Our Directors’ Briefing “Managing the risk for manufacturers” bought together a panel of guest speakers sharing their expertise and knowledge of the manufacturing sector from their individual perspectives. Tom Pugh – Economist at RSM UK, and Andrew Simmonds - Chartered Safety & Health Practitioner at Gallagher were joined by Adrian Went - Managing Director at Griffon Hoverwork. Together they dissected economic pressures, staff welfare concerns for maintaining productivity and what global trading risks really look like in a manufacturing business.
Short term economic outlook for 2022-23 - Tom Pugh
There really was no more obvious a starting point for Tom and the economic outlook than the 40-year high for inflation. Inflation peaked in April at 9.1% and looks set to rise further in the coming months leading up to the next shift change in energy prices when Ofgem increase the energy price cap in October1. With 80% of inflation driven by the price of goods, fuel and energy it’s not surprising that manufacturers are feeling the pressure more than other industries. Indeed, looking at the manufacturing sector in isolation and reviewing input prices into the sector, inflation is nearer the 22% mark. With output prices growing at a slower rate, profit margins are truly being tested and squeezed.
The good news on the horizon is that these level of price increases aren’t sustainable and as we come out of the effect of the energy price rise annual comparison in 2023 we should see a sharp reduction in inflation rates.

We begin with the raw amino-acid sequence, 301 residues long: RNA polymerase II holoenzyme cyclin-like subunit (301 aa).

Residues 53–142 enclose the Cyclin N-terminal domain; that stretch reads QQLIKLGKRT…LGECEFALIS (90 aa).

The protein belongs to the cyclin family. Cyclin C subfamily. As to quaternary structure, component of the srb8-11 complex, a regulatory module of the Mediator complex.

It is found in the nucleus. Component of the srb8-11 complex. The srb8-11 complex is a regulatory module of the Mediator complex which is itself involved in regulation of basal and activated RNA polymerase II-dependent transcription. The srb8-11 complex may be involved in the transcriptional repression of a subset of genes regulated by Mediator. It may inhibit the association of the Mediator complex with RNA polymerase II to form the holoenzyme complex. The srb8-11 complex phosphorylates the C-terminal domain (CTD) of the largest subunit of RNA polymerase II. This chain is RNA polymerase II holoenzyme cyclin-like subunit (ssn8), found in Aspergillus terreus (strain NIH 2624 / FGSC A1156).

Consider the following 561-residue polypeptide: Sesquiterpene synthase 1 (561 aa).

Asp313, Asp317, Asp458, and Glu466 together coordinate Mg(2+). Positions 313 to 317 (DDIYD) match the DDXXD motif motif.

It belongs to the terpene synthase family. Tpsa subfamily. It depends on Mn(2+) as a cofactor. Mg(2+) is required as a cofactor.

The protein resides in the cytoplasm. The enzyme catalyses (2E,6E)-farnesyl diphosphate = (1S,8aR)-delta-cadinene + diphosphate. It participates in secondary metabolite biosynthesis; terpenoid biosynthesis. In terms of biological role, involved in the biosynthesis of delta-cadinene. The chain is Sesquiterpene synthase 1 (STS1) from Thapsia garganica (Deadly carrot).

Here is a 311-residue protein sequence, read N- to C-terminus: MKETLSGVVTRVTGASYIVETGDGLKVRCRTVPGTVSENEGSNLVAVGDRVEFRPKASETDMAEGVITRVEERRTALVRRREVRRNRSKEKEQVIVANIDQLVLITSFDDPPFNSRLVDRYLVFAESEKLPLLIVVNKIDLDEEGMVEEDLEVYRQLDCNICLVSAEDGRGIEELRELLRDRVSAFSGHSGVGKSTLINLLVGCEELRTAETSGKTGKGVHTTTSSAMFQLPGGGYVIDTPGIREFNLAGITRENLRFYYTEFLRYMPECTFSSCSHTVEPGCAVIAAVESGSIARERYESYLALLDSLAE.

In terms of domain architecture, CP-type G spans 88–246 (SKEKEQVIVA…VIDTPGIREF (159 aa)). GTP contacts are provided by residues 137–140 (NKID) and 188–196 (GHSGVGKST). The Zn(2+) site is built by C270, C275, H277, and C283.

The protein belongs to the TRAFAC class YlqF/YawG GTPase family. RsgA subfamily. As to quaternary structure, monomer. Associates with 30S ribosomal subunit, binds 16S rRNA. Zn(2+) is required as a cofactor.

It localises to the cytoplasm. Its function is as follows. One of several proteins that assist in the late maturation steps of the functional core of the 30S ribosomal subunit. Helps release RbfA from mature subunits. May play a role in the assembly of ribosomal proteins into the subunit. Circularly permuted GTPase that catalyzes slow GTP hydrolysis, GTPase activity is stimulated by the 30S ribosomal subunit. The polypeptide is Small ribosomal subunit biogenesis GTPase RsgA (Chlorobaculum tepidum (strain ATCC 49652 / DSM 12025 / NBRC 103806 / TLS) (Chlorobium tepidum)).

The next big question looked at the chances of a recession in the UK in the next 12 months. Economists are currently placing the chances of a recession at 35% although more recent forecasts and Tom’s own prediction are nearer 40%. The shut off of natural gas from Russia and supply chains pressures from China and the war in Ukraine will be significant in bringing about a recession. However, whilst little growth is expected in the next 12-24 months there is potential we will avoid falling into recession. If a recession does take place, it would likely be a short, shallow period at the start of 2023.
Labour shortages present another significant challenge for businesses in the UK. There are significantly fewer workers in the economy now than there was before the pandemic. Looking at the trend line for employment since 2012, there are currently £1million fewer workers than was predicted for 2022 – so not only do we have fewer in comparison to pre-pandemic but we are far behind where growth had forecast the labour market to be. Manufacturers account for just 7% of the UK economy but 12% of lost workers, showing that they are more affected by the shortage in labour resource than other industries. Illness and early retirement are two main contributors to labour shortages; with no dramatic changes expected to this picture, the advice from Tom to manufacturers is to turn to investment and automation as alternatives to think about rather than just hiring more people2.
Managing staff welfare - Andrew Simmonds
Having heard about the stark labour shortages in the manufacturing sector, Andrew Simmonds placed a spotlight on what’s often an underestimated risk in business; looking after health and welfare of a major asset for any business – it’s staff. With labour shortages affecting many businesses, maintaining staff levels and minimising time off for illness is fundamental to any business continuity plan.
According to a Labour Force Survey between 2020 and 20213 there were 1.7million workers in the UK suffering a new or long-standing work related ill health problem. Of these, 50% were suffering from stress, depression or anxiety that was work related – a proportion that has grown in recent years.